I do not like the idea of reducing the reservation window. I understand why, but it makes it hard for people to plan trips that aren't from the immediate area. Example: I'm in NorCal, have a Dream pass, and come down about 10 times a year based on my work schedule. I want to make sure I have reservations so when I block my work calendar I have an expectation I'll get into the park. 60 days is a little unreasonable.

        Allowing cancelations midway through the day of is absolutely going to make the problem worse. You'll have no availability AND an empty park.

        Comment


        • #5
          ClownLoach I agree with you on discouraging convenience reservations with no real intent to use, but respectfully disagree on the punitive aspects with threats of pass cancellation etc. In a post-COVID world, there is simply no way to ensure you are available. Airlines, hotels, etc have all adopted far more liberal cancellation policies due to the nature of a post-pandemic environment. Too many variables cause people to have to cancel late in the game and no one would accept under threat of "cancellation" such draconian terms.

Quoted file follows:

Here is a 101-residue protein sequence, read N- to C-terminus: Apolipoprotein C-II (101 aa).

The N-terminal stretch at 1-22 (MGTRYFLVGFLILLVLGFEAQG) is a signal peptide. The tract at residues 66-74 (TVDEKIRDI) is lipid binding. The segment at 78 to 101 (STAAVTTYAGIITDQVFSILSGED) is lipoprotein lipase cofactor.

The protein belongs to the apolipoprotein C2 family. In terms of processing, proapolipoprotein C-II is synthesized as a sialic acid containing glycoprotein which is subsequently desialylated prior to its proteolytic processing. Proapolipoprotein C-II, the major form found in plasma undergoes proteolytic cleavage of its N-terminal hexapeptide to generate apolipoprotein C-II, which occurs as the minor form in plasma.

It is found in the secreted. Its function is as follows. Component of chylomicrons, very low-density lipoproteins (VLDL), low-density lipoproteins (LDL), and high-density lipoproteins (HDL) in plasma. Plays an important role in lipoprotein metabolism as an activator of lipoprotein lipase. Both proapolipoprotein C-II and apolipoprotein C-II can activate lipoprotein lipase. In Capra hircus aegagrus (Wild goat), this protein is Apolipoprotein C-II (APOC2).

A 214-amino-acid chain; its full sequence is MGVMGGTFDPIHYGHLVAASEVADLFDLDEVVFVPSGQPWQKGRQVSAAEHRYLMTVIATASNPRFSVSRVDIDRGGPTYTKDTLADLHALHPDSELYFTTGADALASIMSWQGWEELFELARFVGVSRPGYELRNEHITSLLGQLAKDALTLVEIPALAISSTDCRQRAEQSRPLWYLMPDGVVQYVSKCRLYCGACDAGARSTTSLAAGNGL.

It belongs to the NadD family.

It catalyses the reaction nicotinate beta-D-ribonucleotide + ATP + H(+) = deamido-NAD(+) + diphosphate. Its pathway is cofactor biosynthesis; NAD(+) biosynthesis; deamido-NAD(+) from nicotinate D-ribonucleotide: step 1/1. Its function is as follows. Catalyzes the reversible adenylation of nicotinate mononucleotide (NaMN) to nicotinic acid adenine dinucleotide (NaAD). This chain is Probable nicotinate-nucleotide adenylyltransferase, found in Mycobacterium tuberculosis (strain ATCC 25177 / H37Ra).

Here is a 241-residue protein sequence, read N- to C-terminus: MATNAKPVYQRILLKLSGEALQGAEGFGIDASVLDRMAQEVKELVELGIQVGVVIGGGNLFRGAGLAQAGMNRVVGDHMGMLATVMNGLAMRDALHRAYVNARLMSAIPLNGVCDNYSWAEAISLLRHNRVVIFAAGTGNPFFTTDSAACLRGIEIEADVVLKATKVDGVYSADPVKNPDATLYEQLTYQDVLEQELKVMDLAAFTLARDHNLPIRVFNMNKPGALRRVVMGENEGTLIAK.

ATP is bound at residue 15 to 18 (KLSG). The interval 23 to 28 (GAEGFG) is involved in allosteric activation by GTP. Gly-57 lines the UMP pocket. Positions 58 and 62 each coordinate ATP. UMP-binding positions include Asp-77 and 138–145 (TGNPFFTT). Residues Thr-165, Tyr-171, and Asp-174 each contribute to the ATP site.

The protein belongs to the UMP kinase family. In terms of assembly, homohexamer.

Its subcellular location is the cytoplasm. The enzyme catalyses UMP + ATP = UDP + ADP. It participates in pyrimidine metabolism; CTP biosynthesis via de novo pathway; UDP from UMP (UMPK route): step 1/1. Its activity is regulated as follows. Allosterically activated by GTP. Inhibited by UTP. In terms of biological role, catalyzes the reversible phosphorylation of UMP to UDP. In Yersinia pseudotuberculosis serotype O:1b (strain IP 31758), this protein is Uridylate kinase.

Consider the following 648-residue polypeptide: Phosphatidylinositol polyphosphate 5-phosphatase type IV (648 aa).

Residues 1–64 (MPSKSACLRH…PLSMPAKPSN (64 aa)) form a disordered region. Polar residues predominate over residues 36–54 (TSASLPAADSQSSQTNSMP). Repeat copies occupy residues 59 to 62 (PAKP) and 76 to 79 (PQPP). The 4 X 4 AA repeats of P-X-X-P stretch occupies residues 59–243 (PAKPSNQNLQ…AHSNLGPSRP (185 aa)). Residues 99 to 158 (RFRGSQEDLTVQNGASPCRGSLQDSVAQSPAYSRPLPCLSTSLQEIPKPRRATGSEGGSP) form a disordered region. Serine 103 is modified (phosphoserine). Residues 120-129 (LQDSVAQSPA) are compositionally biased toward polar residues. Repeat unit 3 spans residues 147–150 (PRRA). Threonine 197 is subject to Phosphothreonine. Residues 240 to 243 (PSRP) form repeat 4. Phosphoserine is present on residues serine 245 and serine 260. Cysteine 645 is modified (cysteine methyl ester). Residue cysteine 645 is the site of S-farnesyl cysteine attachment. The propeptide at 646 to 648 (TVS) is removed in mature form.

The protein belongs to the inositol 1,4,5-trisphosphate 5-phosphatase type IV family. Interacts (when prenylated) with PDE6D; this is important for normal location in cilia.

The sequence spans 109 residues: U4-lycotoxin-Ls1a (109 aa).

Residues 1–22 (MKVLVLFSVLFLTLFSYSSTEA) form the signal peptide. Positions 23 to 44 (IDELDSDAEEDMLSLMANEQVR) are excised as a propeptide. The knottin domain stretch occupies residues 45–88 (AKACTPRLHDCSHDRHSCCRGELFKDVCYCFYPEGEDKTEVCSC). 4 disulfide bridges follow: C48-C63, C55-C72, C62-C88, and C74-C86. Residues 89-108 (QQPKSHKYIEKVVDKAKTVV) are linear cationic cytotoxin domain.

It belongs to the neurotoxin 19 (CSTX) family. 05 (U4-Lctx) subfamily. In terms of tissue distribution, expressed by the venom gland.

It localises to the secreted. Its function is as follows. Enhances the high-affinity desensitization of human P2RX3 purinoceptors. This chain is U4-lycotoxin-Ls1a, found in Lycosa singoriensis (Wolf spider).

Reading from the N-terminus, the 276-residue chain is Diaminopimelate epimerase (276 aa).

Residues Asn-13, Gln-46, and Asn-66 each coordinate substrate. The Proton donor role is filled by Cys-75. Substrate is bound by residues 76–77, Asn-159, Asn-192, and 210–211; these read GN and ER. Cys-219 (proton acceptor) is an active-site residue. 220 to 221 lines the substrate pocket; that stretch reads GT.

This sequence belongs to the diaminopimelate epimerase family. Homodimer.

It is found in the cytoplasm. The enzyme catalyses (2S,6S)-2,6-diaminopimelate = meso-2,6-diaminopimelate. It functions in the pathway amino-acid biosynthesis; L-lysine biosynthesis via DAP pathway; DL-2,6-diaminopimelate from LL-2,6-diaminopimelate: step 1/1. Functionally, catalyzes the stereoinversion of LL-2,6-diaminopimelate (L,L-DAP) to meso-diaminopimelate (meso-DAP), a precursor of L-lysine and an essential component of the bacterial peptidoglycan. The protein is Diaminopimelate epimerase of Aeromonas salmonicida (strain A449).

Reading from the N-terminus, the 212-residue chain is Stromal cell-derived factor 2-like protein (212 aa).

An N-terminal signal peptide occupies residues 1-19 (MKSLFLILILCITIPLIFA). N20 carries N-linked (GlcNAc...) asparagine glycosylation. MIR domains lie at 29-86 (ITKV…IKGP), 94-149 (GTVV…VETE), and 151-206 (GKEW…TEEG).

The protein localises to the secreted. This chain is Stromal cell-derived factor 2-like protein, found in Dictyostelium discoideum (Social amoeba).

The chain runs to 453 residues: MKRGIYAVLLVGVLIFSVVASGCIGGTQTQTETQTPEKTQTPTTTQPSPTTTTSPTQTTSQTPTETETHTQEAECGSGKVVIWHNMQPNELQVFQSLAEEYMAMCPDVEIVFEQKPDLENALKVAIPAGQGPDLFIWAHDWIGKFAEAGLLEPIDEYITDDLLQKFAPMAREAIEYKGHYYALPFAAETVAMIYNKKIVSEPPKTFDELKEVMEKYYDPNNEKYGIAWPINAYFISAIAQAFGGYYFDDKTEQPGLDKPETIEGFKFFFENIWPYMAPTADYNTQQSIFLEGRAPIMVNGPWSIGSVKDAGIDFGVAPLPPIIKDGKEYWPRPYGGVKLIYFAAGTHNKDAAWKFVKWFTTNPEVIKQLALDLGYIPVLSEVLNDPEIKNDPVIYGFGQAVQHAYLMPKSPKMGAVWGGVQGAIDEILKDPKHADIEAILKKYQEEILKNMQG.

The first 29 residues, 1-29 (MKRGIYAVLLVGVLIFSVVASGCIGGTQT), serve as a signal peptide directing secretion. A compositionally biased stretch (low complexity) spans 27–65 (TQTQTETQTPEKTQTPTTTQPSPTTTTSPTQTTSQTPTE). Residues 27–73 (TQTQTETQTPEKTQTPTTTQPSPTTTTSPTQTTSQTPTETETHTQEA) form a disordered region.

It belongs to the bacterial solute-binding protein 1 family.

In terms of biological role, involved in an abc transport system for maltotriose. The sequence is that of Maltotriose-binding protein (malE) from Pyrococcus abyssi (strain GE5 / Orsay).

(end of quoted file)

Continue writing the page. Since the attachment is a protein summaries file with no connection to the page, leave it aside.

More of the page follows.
However, there could be a hold/reservation fee that is refunded upon successful reserved entry. In this scenario, each reservation on high demand days is subject to a $20 hold and that $20 is released/refunded upon entry ( even using said $20 credit for Genie+ as a nice upsell). By charging the $20 up front, it discourages uncommitted "convenience" reservations. By allowing the $20 to be credited for future purchases if there is a cancellation after the window, Disney has the money up front and ensures that a huge stream of money is always cycling to them.

          This has the benefit of giving Disney control of the cycle and encouraging upsells with the cash already held while simultaneously discouraging convenience holds on reservations.

          Comment


          • #6
            Originally posted by tarheelalum View Post